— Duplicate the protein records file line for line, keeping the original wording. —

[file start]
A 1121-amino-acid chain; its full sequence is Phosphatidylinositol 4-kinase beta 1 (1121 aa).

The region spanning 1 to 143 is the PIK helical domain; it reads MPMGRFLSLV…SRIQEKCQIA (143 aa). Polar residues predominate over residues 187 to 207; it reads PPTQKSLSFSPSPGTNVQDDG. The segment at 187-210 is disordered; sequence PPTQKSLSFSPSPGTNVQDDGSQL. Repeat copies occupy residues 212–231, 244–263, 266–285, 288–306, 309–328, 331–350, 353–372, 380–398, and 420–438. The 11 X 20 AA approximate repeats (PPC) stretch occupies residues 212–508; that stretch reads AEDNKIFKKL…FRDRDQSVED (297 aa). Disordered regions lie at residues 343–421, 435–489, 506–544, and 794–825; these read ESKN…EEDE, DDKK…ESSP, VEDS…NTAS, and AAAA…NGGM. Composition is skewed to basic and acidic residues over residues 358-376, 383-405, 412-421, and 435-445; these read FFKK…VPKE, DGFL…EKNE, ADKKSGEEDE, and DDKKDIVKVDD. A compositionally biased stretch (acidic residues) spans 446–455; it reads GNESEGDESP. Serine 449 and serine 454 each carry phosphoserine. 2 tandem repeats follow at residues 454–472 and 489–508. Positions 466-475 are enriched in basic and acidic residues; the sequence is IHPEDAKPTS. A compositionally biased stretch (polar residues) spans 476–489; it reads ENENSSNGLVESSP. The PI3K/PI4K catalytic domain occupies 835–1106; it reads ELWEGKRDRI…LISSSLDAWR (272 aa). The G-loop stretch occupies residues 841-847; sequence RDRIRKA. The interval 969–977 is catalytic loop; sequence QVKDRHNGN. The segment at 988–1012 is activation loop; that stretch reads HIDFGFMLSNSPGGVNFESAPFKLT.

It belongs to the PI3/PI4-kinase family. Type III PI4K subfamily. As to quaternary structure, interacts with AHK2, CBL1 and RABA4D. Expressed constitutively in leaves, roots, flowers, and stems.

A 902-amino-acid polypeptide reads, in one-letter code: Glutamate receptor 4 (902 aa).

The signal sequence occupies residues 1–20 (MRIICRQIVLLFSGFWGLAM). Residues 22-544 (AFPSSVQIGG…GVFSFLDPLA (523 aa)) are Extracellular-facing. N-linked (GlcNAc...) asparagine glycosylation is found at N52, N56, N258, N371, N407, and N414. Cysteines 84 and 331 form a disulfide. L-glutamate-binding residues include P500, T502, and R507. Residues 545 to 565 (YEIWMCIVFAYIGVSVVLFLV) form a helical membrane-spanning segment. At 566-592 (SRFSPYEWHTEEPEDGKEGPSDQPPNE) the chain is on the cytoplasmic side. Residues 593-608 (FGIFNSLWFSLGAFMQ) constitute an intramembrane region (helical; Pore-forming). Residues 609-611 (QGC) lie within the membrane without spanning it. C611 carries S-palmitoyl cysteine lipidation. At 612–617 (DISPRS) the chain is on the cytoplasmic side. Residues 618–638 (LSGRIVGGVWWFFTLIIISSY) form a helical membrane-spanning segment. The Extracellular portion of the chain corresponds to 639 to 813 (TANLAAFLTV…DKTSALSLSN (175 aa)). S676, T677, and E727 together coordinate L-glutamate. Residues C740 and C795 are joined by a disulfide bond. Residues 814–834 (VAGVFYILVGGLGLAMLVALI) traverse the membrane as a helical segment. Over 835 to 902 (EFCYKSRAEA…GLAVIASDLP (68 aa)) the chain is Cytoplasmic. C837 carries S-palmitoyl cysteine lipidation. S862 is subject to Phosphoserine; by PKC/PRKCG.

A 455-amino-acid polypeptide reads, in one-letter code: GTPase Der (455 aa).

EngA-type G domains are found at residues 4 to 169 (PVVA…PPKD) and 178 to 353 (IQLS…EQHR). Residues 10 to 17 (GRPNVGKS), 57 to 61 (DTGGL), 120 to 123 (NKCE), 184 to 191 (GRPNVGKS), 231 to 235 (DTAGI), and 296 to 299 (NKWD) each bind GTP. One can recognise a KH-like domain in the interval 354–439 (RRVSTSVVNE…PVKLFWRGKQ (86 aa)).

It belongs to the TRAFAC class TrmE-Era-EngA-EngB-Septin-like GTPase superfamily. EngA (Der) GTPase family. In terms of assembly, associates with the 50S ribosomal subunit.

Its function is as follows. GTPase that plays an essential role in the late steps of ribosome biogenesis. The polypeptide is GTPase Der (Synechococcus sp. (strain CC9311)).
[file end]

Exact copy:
A 1121-amino-acid chain; its full sequence is Phosphatidylinositol 4-kinase beta 1 (1121 aa).

The region spanning 1 to 143 is the PIK helical domain; it reads MPMGRFLSLV…SRIQEKCQIA (143 aa). Polar residues predominate over residues 187 to 207; it reads PPTQKSLSFSPSPGTNVQDDG. The segment at 187-210 is disordered; sequence PPTQKSLSFSPSPGTNVQDDGSQL. Repeat copies occupy residues 212–231, 244–263, 266–285, 288–306, 309–328, 331–350, 353–372, 380–398, and 420–438. The 11 X 20 AA approximate repeats (PPC) stretch occupies residues 212–508; that stretch reads AEDNKIFKKL…FRDRDQSVED (297 aa). Disordered regions lie at residues 343–421, 435–489, 506–544, and 794–825; these read ESKN…EEDE, DDKK…ESSP, VEDS…NTAS, and AAAA…NGGM. Composition is skewed to basic and acidic residues over residues 358-376, 383-405, 412-421, and 435-445; these read FFKK…VPKE, DGFL…EKNE, ADKKSGEEDE, and DDKKDIVKVDD. A compositionally biased stretch (acidic residues) spans 446–455; it reads GNESEGDESP. Serine 449 and serine 454 each carry phosphoserine. 2 tandem repeats follow at residues 454–472 and 489–508. Positions 466-475 are enriched in basic and acidic residues; the sequence is IHPEDAKPTS. A compositionally biased stretch (polar residues) spans 476–489; it reads ENENSSNGLVESSP. The PI3K/PI4K catalytic domain occupies 835–1106; it reads ELWEGKRDRI…LISSSLDAWR (272 aa). The G-loop stretch occupies residues 841-847; sequence RDRIRKA. The interval 969–977 is catalytic loop; sequence QVKDRHNGN. The segment at 988–1012 is activation loop; that stretch reads HIDFGFMLSNSPGGVNFESAPFKLT.

It belongs to the PI3/PI4-kinase family. Type III PI4K subfamily. As to quaternary structure, interacts with AHK2, CBL1 and RABA4D. Expressed constitutively in leaves, roots, flowers, and stems.

A 902-amino-acid polypeptide reads, in one-letter code: Glutamate receptor 4 (902 aa).

The signal sequence occupies residues 1–20 (MRIICRQIVLLFSGFWGLAM). Residues 22-544 (AFPSSVQIGG…GVFSFLDPLA (523 aa)) are Extracellular-facing. N-linked (GlcNAc...) asparagine glycosylation is found at N52, N56, N258, N371, N407, and N414. Cysteines 84 and 331 form a disulfide. L-glutamate-binding residues include P500, T502, and R507. Residues 545 to 565 (YEIWMCIVFAYIGVSVVLFLV) form a helical membrane-spanning segment. At 566-592 (SRFSPYEWHTEEPEDGKEGPSDQPPNE) the chain is on the cytoplasmic side. Residues 593-608 (FGIFNSLWFSLGAFMQ) constitute an intramembrane region (helical; Pore-forming). Residues 609-611 (QGC) lie within the membrane without spanning it. C611 carries S-palmitoyl cysteine lipidation. At 612–617 (DISPRS) the chain is on the cytoplasmic side. Residues 618–638 (LSGRIVGGVWWFFTLIIISSY) form a helical membrane-spanning segment. The Extracellular portion of the chain corresponds to 639 to 813 (TANLAAFLTV…DKTSALSLSN (175 aa)). S676, T677, and E727 together coordinate L-glutamate. Residues C740 and C795 are joined by a disulfide bond. Residues 814–834 (VAGVFYILVGGLGLAMLVALI) traverse the membrane as a helical segment. Over 835 to 902 (EFCYKSRAEA…GLAVIASDLP (68 aa)) the chain is Cytoplasmic. C837 carries S-palmitoyl cysteine lipidation. S862 is subject to Phosphoserine; by PKC/PRKCG.

A 455-amino-acid polypeptide reads, in one-letter code: GTPase Der (455 aa).

EngA-type G domains are found at residues 4 to 169 (PVVA…PPKD) and 178 to 353 (IQLS…EQHR). Residues 10 to 17 (GRPNVGKS), 57 to 61 (DTGGL), 120 to 123 (NKCE), 184 to 191 (GRPNVGKS), 231 to 235 (DTAGI), and 296 to 299 (NKWD) each bind GTP. One can recognise a KH-like domain in the interval 354–439 (RRVSTSVVNE…PVKLFWRGKQ (86 aa)).

It belongs to the TRAFAC class TrmE-Era-EngA-EngB-Septin-like GTPase superfamily. EngA (Der) GTPase family. In terms of assembly, associates with the 50S ribosomal subunit.

Its function is as follows. GTPase that plays an essential role in the late steps of ribosome biogenesis. The polypeptide is GTPase Der (Synechococcus sp. (strain CC9311)).